Australia's bank says consumers hurt by latest interest rate rise

15:56, May 19, 2010      

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Australian consumer sentiment has dropped sharply in response to the latest rise in interest rates and to last week's federal budget, Australia's bank Westpac said on Wednesday.

"We expect that the most important factor causing such a large fall in the headline index was the rate hike," Westpac chief economist Bill Evans said releasing the data, adding that the Westpac-Melbourne Institute consumer sentiment index fell seven percent in May.

The Reserve Bank raised the cash rate by a further 25 basis points to 4.5 percent earlier in May, the third consecutive monthly increase and sixth since October last year.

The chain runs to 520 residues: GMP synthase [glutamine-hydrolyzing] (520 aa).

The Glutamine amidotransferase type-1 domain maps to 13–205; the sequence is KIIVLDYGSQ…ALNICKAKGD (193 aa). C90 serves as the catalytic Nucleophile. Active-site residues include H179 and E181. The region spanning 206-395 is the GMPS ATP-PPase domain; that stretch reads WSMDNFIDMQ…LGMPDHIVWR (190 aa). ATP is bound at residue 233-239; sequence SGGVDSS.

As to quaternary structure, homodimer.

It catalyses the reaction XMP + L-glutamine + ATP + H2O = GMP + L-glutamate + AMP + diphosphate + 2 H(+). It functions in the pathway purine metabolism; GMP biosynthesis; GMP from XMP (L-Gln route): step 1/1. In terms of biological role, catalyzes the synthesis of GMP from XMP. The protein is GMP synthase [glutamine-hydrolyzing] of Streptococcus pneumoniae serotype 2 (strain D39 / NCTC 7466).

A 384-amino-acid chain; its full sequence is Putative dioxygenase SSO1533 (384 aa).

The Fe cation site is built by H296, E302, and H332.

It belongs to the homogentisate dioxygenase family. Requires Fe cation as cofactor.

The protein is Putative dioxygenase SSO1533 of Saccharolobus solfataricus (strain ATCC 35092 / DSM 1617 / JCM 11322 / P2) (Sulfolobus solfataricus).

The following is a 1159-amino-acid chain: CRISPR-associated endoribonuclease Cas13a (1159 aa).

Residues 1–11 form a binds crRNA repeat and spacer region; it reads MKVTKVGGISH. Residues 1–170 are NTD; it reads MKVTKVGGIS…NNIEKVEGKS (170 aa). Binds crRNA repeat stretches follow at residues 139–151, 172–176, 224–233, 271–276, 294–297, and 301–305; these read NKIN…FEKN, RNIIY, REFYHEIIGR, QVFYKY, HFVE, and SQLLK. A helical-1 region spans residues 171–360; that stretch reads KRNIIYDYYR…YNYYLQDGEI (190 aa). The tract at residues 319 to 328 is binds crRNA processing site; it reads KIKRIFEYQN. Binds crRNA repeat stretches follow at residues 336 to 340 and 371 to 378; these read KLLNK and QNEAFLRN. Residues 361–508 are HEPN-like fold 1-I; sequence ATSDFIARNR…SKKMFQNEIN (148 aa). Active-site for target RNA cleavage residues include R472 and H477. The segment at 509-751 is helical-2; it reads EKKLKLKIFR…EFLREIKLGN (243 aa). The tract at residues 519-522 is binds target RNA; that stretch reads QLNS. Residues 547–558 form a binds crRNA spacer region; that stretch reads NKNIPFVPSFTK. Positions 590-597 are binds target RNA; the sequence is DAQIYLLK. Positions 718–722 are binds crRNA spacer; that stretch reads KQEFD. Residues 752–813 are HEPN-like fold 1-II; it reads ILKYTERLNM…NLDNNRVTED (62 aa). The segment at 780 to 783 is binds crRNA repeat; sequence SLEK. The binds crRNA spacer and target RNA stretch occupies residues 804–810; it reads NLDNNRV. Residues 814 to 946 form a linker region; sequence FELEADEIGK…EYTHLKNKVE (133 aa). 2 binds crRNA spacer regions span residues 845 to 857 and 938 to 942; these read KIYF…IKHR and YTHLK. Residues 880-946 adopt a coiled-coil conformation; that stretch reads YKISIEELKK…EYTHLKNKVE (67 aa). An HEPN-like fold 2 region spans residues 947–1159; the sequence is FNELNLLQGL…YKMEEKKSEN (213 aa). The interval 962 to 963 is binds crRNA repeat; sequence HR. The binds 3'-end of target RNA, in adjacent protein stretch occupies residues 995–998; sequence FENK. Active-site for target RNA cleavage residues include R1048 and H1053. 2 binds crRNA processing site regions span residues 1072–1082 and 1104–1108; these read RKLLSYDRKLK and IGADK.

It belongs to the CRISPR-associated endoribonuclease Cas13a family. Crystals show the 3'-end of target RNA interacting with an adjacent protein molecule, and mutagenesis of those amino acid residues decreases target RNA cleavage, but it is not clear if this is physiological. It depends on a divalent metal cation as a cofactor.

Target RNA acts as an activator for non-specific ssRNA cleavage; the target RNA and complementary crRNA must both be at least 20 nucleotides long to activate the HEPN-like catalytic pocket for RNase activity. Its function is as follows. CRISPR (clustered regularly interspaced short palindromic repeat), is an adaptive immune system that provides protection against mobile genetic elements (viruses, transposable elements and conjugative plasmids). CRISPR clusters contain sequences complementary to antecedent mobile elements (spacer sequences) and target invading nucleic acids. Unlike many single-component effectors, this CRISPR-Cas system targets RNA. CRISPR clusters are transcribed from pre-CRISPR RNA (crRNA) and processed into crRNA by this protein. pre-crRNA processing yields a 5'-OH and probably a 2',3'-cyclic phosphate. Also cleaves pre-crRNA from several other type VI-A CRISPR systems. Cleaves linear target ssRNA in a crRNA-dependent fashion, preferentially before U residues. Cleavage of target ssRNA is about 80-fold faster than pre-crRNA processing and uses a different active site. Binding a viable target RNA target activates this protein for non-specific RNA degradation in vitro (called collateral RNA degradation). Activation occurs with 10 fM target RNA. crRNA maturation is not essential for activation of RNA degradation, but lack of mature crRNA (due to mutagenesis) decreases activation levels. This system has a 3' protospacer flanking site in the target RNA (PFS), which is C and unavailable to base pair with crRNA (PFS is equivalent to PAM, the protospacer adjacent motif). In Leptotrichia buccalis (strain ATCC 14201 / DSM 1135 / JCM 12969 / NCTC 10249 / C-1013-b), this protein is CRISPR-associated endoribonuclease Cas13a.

The latest increase took the average standard variable mortgage rate to 7.3 percent, an area that has historically caused a downturn in sentiment.

"We are clearly back in that range for the variable mortgage rate where future rate hikes are going to hurt consumers and the index can be expected to respond accordingly," Evans said.

On the budget, respondents were asked a how it would impact on their family finances.

Fifty-one percent indicated that the budget would have little impact, 27 percent said it would worsen their finances and only 11 percent said they would improve. Ten percent did not know.

Highlighting the impact of rising interest rates, the Time to Buy a Dwelling index fell 15.4 percent to be 35.6 percent below its long run average.

It has fallen 40 percent since its peak in August 2009.

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